So you think you saw a cougar at CT?

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This happened about ten years ago, or even more.

After covering a meeting in Kent, I returned home in the evening. Near the Kent-Warren border, something crossed the road in front of my car.

Not a deer. Not a coyote. Too big to be a bobcat, I thought, but a big cat with a long tail.

My God, I thought… a cougar? A catenary? A ghost?

But it was dark. I had my dipped headlights on. I was tired. I saw the thing for maybe two seconds.

After thinking about it for many years, I concluded: I and my lying eyes don’t know what it was.

That’s why I’m both sympathetic and a skeptical Robert when new mountain lion sightings pop up, as they do in the state every year or two — the latest being in Woodbridge.

We know it can happen. In 2011, a car ran over a cougar on Wilbur Cross Parkway in Milford.

But that was the last confirmed sighting of a mountain lion in Connecticut.

As with the Woodbridge sighting, mountain lion sightings since 2011 are just what people have seen or think they have seen. Despite the ubiquity of cell phones, no one clicked on a photo.

This puts the state Department of Energy and Environmental Protection in the unenviable position of being the opponent, the killjoy, the skunk in the garden. People say they’ve seen a mountain lion. DEEP wants proof.

“I think I would call it a challenge,” Jenny Dickson, director of DEEP’s wildlife division, said of her mountain lion assessment duties.

It’s not that the state doesn’t want to have another mountain lion, Dickson said.

“First of all, we love wildlife. Why wouldn’t we want to see something as cool as a cougar? ” she says. “Second, think about the funding that would be available to study cougars if we had them in the state.”

But, Dickson said, DEEP proceeds based on science and evidence. This is missing with all the mountain lion sightings that occur.

The evidence could come from nature cameras, which many groups and individuals have set up to see what is wandering around. The 1,600-acre Great Hollow Nature Reserve and Ecological Research Center in New Fairfield has such cameras.

But the reserve’s executive director, Chad Seewagen, said there were no pictures of mountain lions there.

“We never had any on our cameras,” he said.

Nor, has anyone else.

There is also the problem of fatalities on the road.

Florida is the only state in the eastern United States with a population of mountain lions. Florida is an endangered species, with perhaps only 200 to 230 of the big cats roaming the state’s 67,755 square miles. Yet there are about 25 panthers killed by cars each year.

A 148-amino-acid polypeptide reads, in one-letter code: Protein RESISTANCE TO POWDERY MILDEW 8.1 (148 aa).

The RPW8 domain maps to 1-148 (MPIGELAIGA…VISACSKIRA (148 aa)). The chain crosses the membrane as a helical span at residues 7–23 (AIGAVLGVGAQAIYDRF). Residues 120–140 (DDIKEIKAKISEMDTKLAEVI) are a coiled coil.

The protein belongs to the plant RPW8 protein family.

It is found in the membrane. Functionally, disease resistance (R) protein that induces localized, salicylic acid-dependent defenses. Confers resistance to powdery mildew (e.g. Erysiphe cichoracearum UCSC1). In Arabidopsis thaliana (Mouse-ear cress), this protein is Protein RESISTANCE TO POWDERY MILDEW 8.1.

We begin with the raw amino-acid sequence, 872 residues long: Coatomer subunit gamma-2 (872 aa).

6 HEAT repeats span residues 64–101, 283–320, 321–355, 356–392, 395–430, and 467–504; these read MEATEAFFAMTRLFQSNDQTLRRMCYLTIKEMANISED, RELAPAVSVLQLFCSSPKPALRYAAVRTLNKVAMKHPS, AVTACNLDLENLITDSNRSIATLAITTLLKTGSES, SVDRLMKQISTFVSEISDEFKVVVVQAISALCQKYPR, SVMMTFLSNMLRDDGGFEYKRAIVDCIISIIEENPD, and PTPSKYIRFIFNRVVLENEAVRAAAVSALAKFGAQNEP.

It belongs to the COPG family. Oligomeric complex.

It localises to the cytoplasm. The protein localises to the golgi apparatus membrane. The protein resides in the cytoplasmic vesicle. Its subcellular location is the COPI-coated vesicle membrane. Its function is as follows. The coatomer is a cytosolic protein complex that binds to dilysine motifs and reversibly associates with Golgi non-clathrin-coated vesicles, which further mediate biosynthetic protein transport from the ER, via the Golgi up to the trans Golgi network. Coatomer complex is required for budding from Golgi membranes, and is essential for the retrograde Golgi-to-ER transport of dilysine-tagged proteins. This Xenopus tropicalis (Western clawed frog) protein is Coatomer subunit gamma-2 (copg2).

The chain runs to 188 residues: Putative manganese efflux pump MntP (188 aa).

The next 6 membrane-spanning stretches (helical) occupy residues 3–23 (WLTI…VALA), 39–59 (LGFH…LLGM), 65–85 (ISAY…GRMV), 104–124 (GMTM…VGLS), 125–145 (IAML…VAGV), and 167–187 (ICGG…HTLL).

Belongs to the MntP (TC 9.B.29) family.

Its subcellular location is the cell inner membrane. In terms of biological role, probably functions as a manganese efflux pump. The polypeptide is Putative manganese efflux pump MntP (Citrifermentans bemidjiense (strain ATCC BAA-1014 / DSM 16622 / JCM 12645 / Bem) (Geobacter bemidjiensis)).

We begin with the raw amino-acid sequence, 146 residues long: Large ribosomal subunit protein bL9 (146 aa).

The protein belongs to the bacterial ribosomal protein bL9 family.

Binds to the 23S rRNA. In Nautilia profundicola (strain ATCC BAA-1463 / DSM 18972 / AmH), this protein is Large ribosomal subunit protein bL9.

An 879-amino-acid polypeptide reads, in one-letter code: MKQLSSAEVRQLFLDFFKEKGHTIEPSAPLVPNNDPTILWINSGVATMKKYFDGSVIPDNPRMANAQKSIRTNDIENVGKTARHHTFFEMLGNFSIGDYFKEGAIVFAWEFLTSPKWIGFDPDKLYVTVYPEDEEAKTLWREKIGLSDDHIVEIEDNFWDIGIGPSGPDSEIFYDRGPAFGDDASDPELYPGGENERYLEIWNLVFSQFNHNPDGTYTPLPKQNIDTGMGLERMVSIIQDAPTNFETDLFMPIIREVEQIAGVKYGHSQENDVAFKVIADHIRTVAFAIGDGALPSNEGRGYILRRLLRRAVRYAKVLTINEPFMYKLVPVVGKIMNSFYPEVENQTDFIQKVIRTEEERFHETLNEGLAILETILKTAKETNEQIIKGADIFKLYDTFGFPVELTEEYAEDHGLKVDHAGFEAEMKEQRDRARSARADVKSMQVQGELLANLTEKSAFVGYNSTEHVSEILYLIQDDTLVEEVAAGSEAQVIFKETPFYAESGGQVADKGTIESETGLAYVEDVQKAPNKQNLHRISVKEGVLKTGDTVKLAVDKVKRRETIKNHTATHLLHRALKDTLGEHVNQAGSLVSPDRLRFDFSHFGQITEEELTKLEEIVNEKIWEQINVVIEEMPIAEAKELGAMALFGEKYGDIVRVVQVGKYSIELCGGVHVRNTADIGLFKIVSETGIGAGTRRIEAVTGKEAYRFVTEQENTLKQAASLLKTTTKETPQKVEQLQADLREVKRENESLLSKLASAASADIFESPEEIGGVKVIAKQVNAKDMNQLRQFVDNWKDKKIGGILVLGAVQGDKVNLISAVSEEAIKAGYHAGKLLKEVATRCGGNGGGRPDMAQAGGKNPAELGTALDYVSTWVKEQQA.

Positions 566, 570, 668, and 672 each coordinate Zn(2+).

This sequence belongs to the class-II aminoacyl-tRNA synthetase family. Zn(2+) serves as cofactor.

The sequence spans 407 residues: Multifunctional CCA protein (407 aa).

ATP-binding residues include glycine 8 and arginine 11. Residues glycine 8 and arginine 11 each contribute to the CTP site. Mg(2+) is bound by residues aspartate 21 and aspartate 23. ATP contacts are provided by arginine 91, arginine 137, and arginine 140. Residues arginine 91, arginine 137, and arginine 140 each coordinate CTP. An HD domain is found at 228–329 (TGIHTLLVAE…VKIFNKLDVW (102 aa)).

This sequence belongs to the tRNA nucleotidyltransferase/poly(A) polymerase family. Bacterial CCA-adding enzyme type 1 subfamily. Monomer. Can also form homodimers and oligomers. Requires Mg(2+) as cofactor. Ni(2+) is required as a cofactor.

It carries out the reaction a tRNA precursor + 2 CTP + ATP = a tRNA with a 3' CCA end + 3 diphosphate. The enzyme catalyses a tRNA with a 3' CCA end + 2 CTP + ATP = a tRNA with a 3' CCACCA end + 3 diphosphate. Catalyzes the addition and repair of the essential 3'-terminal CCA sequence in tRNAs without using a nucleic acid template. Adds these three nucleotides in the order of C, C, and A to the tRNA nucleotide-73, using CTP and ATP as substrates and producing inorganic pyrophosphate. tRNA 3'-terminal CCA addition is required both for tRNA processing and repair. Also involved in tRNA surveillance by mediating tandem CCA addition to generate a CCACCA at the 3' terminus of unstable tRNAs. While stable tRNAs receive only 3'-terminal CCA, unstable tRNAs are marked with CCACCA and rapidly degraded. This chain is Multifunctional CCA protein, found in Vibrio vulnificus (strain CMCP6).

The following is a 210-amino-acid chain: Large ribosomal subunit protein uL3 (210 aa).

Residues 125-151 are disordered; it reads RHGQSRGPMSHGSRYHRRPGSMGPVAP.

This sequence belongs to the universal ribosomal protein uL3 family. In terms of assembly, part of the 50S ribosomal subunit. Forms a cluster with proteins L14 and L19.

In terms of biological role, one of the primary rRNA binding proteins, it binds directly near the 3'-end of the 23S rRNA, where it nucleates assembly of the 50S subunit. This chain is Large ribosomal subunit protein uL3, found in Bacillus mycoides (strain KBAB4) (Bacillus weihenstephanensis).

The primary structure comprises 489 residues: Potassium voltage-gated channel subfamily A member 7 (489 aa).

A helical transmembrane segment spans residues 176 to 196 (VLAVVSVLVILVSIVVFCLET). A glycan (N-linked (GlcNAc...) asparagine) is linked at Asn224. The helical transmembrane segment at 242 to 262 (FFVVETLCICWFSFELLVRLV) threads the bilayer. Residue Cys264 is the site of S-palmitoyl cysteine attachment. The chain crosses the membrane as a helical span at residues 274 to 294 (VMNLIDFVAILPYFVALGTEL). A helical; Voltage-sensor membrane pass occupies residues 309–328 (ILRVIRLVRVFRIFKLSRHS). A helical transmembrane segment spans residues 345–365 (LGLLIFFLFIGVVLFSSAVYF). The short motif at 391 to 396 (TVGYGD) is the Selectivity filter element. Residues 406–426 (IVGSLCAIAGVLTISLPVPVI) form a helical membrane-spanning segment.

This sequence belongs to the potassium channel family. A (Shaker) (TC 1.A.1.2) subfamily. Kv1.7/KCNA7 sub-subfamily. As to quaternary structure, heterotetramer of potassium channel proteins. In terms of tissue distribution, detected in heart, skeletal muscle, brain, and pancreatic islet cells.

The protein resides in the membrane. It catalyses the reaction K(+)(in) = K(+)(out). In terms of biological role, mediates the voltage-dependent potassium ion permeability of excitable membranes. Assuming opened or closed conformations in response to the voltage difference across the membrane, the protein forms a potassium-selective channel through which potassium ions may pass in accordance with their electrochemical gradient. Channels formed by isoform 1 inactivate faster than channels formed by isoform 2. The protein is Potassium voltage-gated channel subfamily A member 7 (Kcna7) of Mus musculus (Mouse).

Connecticut has only 5,543 square miles. There are many roads and many cars on these roads. But aside from the 2011 murder on the Wilbur Cross, there have been no other confirmed puma car incidents in the state.

Tim Abbott, director of conservation and Greenprint for the Cornwall-based Housatonic Valley Association, said he had heard numerous allegations of mountain lion sightings over the years.

He’s also heard claims that DEEP doesn’t want to acknowledge their existence because there’s another endangered species to deal with.

But the US Fish and Wildlife Service declared the eastern mountain lion extinct in 2011 and removed it from the endangered species list. Therefore, Abbott said these claims disappear.

Abbott said if cougars breed in the state, they’ll do well here. Connecticut has plenty of wood for cover and plenty of whitetail deer to eat. But, he said, that’s not happening.

Abbott acknowledged that western mountain lions have huge ranges. It’s conceivable, he said, that like the 2011 puma, which made a two-year trip to Connecticut from South Dakota, others might occasionally turn up here. But he said the chances of seeing one are “infinitely small”.

So why do people see cougars? Because, like me, they want it.

They are large and beautiful predators. They used to live here before we deforested the state and rooted them out. They are rare. To see one would be even rarer.

Here’s the catch. Many bobcats are in the state today. People who see one for the first time can make the leap to the catamount.

“I totally get it,” DEEP’s Dickson said. “But we need science to prove it.”

Contact Robert Miller at [email protected]

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